Second in my series of super easy asparagus recipes; roasting asparagus, or any vegetable, brings…
Dawn on the Gulf Coast, the clouds part for the sun to stream its golden rays upon early morning sun worshipers sipping their morning brew and admiring the vista from the seaside sun deck of the regal Beau Rivage. OK, so maybe the sun is a little high in the sky – it was sunrise for this west coaster!
Invited by the Mississippi Gulf Coast Visitors Bureau to experience their regional cuisine, a little blues and BBQ, some brews, and a whole lotta Gulf seafood, I’m inspired by how the entire Gulf Coast region has come together with the courage, strength and perseverance necessary to rebuild their lives and businesses after being crushed by the wrath of Hurricane Katrina in 2005.
My gift on Mother’s Day was arriving at the beautiful Beau Rivage hotel in Biloxi and being able to enjoy the amenities of the southern sister of the Bellagio in Las Vegas. Beau Rivage was conceived and built by Steve Wynn in 1999. Initially the Bellagio was going to be named “Beau Rivage”, which means beautiful shore in French. But once Mr. Wynn visited the Gulf Coast and selected the site, it was appropriately named Beau Rivage and the name of one of his favorite vacation spots in Italy bestowed upon the Bellagio.
Now a part of the MGM family, the Beau Rivage was designed to withstand a Category 4 hurricane and was the only Mississippi casino south of Highway 90 that remained attached to its mooring structure during Hurricane Katrina in August of 2005. MGM invested an additional$550 million to rebuild Beau Rivage and reopened in August of 2006. Besides gorgeous ocean views, the Beau, said with a proper southern drawl, has the most gaming tables on the Gulf Coast, a spa and salon named one of the Top 20 Hotel Spas in the United States by Travel + Leisure, and award-winning Tom Fazio-designed championship golf course Fallen Oak. Since I don’t game – the word that finally saw a ballot measure for legalized gambling approved after two failed attempts, or play golf; an afternoon of relaxation following a quick workout was where I chose to spend my Monday.
But first things first, I headed downstairs in search of caffeine since there was no coffee maker in the room (not allowed in hotels with a 4-star hotel designation). Lo and behold, I discovered the Roasted Bean with an array of irresistible pastries and cakes and its own signature coffee blend. No chain coffee here, thank goodness southern charm and hospitality runs deep in these parts.
I totally fell for the alluring aroma of this medium roast coffee and loved that its smoothness was followed by no bitter aftertaste, instead there was a subtle sweetness that required only a tiny bit of stevia to wake my morning palate. Gazing through the full length glass that teases the line of people with a view into the roasting room and the scent of freshly roasted coffee, I tried to take a few pictures but the glare from the windows worked against me. Besotted with the idea of this southern belle that roasts her own coffee, I emailed Mary, my contact at the Beau, and arranged to take some photographs the next morning.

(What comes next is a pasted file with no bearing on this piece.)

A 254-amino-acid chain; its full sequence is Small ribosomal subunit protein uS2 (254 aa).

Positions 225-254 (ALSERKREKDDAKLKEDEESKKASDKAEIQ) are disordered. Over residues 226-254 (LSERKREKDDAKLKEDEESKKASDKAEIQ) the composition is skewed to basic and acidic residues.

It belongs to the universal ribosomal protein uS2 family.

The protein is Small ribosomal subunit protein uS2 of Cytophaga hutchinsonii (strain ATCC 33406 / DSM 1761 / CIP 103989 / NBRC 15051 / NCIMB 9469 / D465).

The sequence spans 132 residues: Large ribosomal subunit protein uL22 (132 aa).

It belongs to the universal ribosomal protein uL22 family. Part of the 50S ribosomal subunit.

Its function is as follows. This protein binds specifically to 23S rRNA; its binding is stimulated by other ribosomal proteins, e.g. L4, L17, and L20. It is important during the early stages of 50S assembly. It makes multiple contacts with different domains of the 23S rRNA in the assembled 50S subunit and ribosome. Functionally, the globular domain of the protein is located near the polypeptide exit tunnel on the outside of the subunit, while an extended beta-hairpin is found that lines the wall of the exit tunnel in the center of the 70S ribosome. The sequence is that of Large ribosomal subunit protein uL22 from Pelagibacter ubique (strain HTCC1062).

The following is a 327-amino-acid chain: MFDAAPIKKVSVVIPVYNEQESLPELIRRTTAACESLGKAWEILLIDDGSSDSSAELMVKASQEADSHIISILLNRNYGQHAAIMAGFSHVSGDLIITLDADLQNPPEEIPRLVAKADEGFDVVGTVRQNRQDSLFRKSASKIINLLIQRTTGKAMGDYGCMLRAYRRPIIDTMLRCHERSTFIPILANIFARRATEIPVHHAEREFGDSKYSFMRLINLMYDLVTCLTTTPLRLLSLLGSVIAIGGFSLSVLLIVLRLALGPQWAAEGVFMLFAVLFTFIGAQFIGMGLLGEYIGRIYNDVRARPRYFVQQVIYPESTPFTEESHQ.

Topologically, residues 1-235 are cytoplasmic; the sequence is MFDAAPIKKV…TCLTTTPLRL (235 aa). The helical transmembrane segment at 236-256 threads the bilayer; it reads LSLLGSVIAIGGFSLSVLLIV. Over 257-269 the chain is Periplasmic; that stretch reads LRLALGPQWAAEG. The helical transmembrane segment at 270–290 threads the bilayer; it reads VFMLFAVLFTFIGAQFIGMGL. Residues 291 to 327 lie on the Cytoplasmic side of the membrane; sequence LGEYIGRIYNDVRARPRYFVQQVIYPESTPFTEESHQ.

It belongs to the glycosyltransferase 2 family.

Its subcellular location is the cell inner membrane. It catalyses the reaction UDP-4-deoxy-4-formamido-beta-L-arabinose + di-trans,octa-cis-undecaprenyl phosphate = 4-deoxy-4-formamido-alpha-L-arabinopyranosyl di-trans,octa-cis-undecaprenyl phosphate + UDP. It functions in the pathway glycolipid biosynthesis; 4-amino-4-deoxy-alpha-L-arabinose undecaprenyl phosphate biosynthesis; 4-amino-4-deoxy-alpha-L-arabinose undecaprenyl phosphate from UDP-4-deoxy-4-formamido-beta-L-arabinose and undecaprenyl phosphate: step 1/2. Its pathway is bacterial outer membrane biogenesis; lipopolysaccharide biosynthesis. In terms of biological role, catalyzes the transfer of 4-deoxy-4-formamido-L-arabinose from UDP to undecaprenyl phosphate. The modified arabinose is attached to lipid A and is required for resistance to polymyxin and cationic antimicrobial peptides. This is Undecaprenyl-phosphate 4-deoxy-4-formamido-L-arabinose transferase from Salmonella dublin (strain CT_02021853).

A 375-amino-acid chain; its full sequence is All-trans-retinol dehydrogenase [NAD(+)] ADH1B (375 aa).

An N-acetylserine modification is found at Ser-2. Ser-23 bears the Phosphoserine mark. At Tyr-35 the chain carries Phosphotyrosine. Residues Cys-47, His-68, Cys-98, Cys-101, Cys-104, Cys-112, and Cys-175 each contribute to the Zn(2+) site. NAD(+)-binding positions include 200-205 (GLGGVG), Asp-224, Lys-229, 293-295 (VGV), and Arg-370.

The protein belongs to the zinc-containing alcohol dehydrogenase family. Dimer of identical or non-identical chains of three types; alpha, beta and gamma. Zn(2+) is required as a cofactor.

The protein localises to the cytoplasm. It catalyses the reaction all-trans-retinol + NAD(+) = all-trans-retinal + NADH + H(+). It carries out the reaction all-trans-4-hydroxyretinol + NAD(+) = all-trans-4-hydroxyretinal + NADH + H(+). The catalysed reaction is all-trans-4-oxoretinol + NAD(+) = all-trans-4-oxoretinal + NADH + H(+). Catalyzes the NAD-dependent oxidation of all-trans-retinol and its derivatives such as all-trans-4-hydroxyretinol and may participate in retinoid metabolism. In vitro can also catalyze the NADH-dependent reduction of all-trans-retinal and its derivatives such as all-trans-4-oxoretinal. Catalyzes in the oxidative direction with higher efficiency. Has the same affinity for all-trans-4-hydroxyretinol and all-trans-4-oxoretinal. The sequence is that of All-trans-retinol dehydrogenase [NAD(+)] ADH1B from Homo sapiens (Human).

Rustic burlap bags full of green coffee beans line the wall.
The entire operation is orchestrated by one petite redhead named Tammy.
A mix of Sumatran, Guatemalan, and Columbian beans, Beau Rivage’s namesake blend is flavorful with a well balanced complexity and subtle sweetness and none of the bitter after taste or unpleasant acidity that I experience with certain coffee chains.
The Sumatra has a grassy, earthy taste, the Guatemalan lends sweetness, and the Columbian has a chocolatey, citrusy taste. She roasts for Gold Strike and for the Beau. Tammy is a sweetheart and when I asked where she got her degree in coffee, she laughed and replied that it was all on-the-job training. Tammy roasts all the coffee for the entire property – restaurants, room service and banquets and for sister hotel Gold Strike – which requires 10,000 to 15,000 pounds of coffee beans per month.
She may be a petite gal, but make no beans about it, she has the strength required to sling coffee and pull steel levers all day and with laser focus on the time and roasting temps – all of which are recorded in a computer program that her husband devised for her. She is rightfully proud of her coffee and excited that visitors from as far away as Florida have heard about it and come specifically to try it during their stay. Even more exciting – it is soon to be in the stores of a major retailer (most likely distribution will be limited to stores in the South), so if you live in the area, watch for it!
Just back from a coffee conference in Seattle, Tammy gave me a quick Coffee 101 tutorial (video above). The beans are roasted separately for 12-13 minutes. There are three different roasting points, the first is a low temp of 198, the second about 380 degrees when you can hear it crack – that’s when the moisture comes off the bean, after the crack it starts developing its characteristics. The Sumatran beans are roasted a little darker to temper the earthy taste, then Tammy blends the three types of beans together for the coffee that is uniquely like her – not a jolt to the system, but rather a gentle eye-opener with a touch of sweet and lilting southern drawl.
Disclosure: My trip to Biloxi, MS and stay at the Beau Rivage was hosted by the Gulf Coast Visitors Bureau, all opinions are my own.